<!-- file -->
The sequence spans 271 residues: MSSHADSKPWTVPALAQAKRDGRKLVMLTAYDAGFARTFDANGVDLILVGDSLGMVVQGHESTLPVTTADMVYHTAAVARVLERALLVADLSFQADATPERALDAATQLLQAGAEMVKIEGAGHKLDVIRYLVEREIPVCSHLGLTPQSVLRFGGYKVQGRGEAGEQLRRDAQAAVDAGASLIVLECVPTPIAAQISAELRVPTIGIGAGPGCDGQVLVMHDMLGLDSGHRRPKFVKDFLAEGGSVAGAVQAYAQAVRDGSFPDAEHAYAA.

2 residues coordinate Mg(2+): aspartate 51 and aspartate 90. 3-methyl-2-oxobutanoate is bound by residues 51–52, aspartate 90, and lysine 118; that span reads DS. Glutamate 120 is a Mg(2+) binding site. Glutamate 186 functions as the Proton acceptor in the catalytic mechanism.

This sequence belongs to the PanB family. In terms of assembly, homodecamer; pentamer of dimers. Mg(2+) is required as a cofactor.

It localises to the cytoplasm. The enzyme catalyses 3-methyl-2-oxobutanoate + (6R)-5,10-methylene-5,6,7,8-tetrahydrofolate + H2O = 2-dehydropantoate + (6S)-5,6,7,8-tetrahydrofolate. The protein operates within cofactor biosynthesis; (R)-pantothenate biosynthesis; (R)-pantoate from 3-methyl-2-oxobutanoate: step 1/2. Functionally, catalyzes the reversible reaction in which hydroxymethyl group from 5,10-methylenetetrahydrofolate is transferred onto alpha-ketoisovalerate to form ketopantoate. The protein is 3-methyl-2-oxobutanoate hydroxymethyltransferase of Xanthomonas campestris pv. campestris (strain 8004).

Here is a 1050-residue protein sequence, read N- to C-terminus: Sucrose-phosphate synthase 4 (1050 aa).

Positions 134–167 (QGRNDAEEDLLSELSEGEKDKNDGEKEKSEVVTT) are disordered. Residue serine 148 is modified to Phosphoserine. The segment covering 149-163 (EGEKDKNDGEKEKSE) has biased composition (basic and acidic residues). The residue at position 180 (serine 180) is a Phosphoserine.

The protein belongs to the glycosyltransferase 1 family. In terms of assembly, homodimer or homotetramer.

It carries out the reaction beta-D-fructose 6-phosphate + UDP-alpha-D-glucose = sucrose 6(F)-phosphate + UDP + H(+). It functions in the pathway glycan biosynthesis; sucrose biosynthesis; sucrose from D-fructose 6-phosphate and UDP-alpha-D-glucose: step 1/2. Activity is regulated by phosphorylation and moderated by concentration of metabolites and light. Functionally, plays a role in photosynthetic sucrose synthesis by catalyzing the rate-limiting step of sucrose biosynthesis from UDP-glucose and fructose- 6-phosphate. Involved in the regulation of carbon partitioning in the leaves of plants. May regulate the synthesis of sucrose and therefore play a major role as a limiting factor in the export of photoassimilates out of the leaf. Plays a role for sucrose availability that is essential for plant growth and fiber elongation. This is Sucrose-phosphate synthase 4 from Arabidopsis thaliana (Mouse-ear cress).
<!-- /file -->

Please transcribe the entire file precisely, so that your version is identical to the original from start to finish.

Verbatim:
The sequence spans 271 residues: MSSHADSKPWTVPALAQAKRDGRKLVMLTAYDAGFARTFDANGVDLILVGDSLGMVVQGHESTLPVTTADMVYHTAAVARVLERALLVADLSFQADATPERALDAATQLLQAGAEMVKIEGAGHKLDVIRYLVEREIPVCSHLGLTPQSVLRFGGYKVQGRGEAGEQLRRDAQAAVDAGASLIVLECVPTPIAAQISAELRVPTIGIGAGPGCDGQVLVMHDMLGLDSGHRRPKFVKDFLAEGGSVAGAVQAYAQAVRDGSFPDAEHAYAA.

2 residues coordinate Mg(2+): aspartate 51 and aspartate 90. 3-methyl-2-oxobutanoate is bound by residues 51–52, aspartate 90, and lysine 118; that span reads DS. Glutamate 120 is a Mg(2+) binding site. Glutamate 186 functions as the Proton acceptor in the catalytic mechanism.

This sequence belongs to the PanB family. In terms of assembly, homodecamer; pentamer of dimers. Mg(2+) is required as a cofactor.

It localises to the cytoplasm. The enzyme catalyses 3-methyl-2-oxobutanoate + (6R)-5,10-methylene-5,6,7,8-tetrahydrofolate + H2O = 2-dehydropantoate + (6S)-5,6,7,8-tetrahydrofolate. The protein operates within cofactor biosynthesis; (R)-pantothenate biosynthesis; (R)-pantoate from 3-methyl-2-oxobutanoate: step 1/2. Functionally, catalyzes the reversible reaction in which hydroxymethyl group from 5,10-methylenetetrahydrofolate is transferred onto alpha-ketoisovalerate to form ketopantoate. The protein is 3-methyl-2-oxobutanoate hydroxymethyltransferase of Xanthomonas campestris pv. campestris (strain 8004).

Here is a 1050-residue protein sequence, read N- to C-terminus: Sucrose-phosphate synthase 4 (1050 aa).

Positions 134–167 (QGRNDAEEDLLSELSEGEKDKNDGEKEKSEVVTT) are disordered. Residue serine 148 is modified to Phosphoserine. The segment covering 149-163 (EGEKDKNDGEKEKSE) has biased composition (basic and acidic residues). The residue at position 180 (serine 180) is a Phosphoserine.

The protein belongs to the glycosyltransferase 1 family. In terms of assembly, homodimer or homotetramer.

It carries out the reaction beta-D-fructose 6-phosphate + UDP-alpha-D-glucose = sucrose 6(F)-phosphate + UDP + H(+). It functions in the pathway glycan biosynthesis; sucrose biosynthesis; sucrose from D-fructose 6-phosphate and UDP-alpha-D-glucose: step 1/2. Activity is regulated by phosphorylation and moderated by concentration of metabolites and light. Functionally, plays a role in photosynthetic sucrose synthesis by catalyzing the rate-limiting step of sucrose biosynthesis from UDP-glucose and fructose- 6-phosphate. Involved in the regulation of carbon partitioning in the leaves of plants. May regulate the synthesis of sucrose and therefore play a major role as a limiting factor in the export of photoassimilates out of the leaf. Plays a role for sucrose availability that is essential for plant growth and fiber elongation. This is Sucrose-phosphate synthase 4 from Arabidopsis thaliana (Mouse-ear cress).